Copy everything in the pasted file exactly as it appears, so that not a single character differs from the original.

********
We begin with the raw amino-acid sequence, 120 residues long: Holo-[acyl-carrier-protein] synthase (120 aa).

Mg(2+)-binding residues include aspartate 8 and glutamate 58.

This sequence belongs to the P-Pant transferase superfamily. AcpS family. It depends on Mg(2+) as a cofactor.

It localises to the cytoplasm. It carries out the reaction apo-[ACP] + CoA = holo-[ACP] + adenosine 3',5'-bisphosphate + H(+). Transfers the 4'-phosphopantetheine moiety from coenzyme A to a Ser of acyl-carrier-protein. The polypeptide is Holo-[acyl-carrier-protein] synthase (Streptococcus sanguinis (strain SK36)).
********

We begin with the raw amino-acid sequence, 120 residues long: Holo-[acyl-carrier-protein] synthase (120 aa).

Mg(2+)-binding residues include aspartate 8 and glutamate 58.

This sequence belongs to the P-Pant transferase superfamily. AcpS family. It depends on Mg(2+) as a cofactor.

It localises to the cytoplasm. It carries out the reaction apo-[ACP] + CoA = holo-[ACP] + adenosine 3',5'-bisphosphate + H(+). Transfers the 4'-phosphopantetheine moiety from coenzyme A to a Ser of acyl-carrier-protein. The polypeptide is Holo-[acyl-carrier-protein] synthase (Streptococcus sanguinis (strain SK36)).